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Obstruction, litigation contribute to forest gridlock

For the past three decades, anti-forestry groups have enjoyed a stranglehold over the management of public lands at the expense of our environment and economy. George Sexton’s Dec. 15 guest opinion is another example of the frenetic attacks commonly used to confuse the public and bully our public lands managers, all in pursuit of a narrow agenda of obstruction and litigation that prevents important forest work from being done.

The work that needs to be done includes managing our forests to reduce the risks of wildfire, smoke, insects and disease, which have all become growing threats over the past three decades of “forest non-management.” This work includes keeping public lands accessible for recreation and firefighting. It also includes sustainably harvesting timber, which supports family-wage jobs and economic activity, and helps pay for essential services that keep our communities healthy and safe.

It is a common tactic for Sexton and his groups to attack the motivations of timber companies, including the men and women whose livelihoods depend on the planting, growing, harvesting and replanting of a renewable resource. Yet anti-forestry groups have been successful over the past three decades in putting these companies out of business and putting people out of work. Jackson County has few wood products manufacturing facilities left. Josephine County lost its last remaining sawmill because it couldn’t obtain wood.

We now have three decades to judge the results of forest non-management. Many of our communities are not more prosperous, as they continue to have higher rates of poverty and unemployment. Our forests are not healthier or more resilient, as many landscapes have become unnaturally dense tinderboxes. Our public lands are not more accessible, as more forest roads are closed. Our air is not any cleaner, as we breathe the toxic smoke from catastrophic wildfires.

It is highly disingenuous for Sexton to talk about “a better way” when his group and others use obstruction and litigation to stop forest management projects that are carefully developed by the Bureau of Land Management in consultation with wildlife managers. Recently, Klamath-Siskiyou Wildlands Center joined other groups in suing to stop the BLM’s North Landscape Project that includes both commercial and noncommercial activities that provide a balance of environmental and economic benefits.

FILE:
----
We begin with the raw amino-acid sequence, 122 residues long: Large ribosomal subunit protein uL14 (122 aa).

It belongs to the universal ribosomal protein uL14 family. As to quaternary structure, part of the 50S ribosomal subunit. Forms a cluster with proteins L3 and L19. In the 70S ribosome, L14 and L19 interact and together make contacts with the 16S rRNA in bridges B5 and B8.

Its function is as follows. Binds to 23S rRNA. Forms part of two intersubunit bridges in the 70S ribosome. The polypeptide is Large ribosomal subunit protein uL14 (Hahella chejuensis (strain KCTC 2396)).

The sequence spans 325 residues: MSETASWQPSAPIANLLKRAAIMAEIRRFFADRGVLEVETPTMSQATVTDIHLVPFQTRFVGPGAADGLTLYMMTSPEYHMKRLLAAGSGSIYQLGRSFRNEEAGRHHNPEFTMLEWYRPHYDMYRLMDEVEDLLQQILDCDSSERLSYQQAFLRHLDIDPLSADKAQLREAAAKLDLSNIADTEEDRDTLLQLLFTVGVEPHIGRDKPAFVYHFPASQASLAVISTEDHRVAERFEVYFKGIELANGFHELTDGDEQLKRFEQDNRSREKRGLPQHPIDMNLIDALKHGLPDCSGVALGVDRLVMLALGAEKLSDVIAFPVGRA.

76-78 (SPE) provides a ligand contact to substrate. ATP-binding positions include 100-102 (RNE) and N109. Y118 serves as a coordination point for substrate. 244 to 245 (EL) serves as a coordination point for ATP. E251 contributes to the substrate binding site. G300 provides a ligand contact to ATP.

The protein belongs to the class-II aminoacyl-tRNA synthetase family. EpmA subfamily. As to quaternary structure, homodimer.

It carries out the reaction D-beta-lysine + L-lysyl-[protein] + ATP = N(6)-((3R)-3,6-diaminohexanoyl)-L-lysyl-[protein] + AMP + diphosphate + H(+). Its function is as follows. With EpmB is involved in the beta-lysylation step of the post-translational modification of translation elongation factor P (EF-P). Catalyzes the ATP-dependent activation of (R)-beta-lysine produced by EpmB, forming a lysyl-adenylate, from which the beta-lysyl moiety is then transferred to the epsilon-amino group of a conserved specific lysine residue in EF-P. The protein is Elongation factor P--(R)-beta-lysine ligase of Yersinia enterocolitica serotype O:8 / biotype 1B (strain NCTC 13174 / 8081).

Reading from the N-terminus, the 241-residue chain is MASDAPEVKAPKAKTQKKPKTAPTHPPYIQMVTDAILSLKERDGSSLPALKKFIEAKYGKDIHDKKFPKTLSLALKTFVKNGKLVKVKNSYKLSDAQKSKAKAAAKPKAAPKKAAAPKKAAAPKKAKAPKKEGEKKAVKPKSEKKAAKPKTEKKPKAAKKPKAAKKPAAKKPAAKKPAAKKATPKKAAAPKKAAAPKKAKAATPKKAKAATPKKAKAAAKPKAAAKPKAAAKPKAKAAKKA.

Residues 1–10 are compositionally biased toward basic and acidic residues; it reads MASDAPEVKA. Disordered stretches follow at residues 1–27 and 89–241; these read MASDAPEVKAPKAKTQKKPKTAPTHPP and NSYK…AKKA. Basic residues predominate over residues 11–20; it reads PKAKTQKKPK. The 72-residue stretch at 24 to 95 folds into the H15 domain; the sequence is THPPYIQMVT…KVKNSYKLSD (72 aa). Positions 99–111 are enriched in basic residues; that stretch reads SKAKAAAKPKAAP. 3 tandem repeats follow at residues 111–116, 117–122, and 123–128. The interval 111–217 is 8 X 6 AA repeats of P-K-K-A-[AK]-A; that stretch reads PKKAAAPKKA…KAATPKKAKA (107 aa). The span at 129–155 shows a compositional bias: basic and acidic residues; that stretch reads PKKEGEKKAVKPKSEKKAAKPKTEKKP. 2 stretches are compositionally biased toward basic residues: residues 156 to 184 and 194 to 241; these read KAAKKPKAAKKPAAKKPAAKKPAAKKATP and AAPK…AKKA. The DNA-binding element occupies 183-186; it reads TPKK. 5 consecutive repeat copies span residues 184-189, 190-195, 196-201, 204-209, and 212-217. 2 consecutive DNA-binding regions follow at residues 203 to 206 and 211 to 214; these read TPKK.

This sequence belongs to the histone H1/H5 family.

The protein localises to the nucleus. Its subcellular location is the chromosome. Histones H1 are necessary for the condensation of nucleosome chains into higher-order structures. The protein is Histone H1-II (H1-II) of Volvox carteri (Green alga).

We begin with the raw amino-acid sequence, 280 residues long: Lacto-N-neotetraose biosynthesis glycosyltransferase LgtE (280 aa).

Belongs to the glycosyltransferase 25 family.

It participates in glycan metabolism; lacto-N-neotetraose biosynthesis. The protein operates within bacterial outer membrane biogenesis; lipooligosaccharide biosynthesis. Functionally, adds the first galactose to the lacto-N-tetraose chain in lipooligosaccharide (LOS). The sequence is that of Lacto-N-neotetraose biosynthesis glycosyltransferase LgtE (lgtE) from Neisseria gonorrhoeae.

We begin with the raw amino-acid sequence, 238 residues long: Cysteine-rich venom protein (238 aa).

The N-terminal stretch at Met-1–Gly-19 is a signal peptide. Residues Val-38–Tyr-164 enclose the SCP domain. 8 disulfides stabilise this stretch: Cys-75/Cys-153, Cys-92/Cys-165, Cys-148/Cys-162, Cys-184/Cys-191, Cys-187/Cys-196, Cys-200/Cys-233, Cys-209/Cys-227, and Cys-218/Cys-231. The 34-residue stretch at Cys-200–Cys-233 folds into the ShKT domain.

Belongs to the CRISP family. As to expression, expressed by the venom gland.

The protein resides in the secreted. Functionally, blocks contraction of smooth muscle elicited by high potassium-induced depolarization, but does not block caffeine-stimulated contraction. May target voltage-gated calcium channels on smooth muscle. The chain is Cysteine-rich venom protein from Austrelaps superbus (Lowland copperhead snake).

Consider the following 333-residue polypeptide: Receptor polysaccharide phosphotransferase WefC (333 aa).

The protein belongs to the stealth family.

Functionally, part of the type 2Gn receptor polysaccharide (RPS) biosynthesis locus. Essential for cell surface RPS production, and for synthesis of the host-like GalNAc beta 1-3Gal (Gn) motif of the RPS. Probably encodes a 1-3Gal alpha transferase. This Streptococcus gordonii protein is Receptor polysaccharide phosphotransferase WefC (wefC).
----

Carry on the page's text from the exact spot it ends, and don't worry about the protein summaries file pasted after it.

By suing to stop these projects, they are saying “no” to keeping our forests green by thinning overstocked stands; saying “no” to reducing wildfire risks that destroy wildlife habitat; and saying “no” to increasing tree species diversity and creating more openings to encourage the growth of larger trees. They are also saying “no” to sustainable timber management, employment and public services that the management of these forests can provide. Sexton’s image of “regenerated tree farms” is, to put it generously, pure fantasy.

If there is a “better way,” it is not to bully, obstruct and litigate. Rather, it is to allow federal land managers to apply modern science to the landscape, give agencies the resources, policy tools and flexibility to manage our public lands according to the law, and utilize the latest technology to sustainably utilize a renewable resource to create locally-grown and locally-manufactured products. This is not possible as long as a handful of anti-forestry groups are able to block forest work to further their own interests at the expense of everyone else.

Nick Smith is executive director of Healthy Forests, Healthy Communities, a nonprofit grassroots coalition advocating for active forest management on federally owned forest lands.

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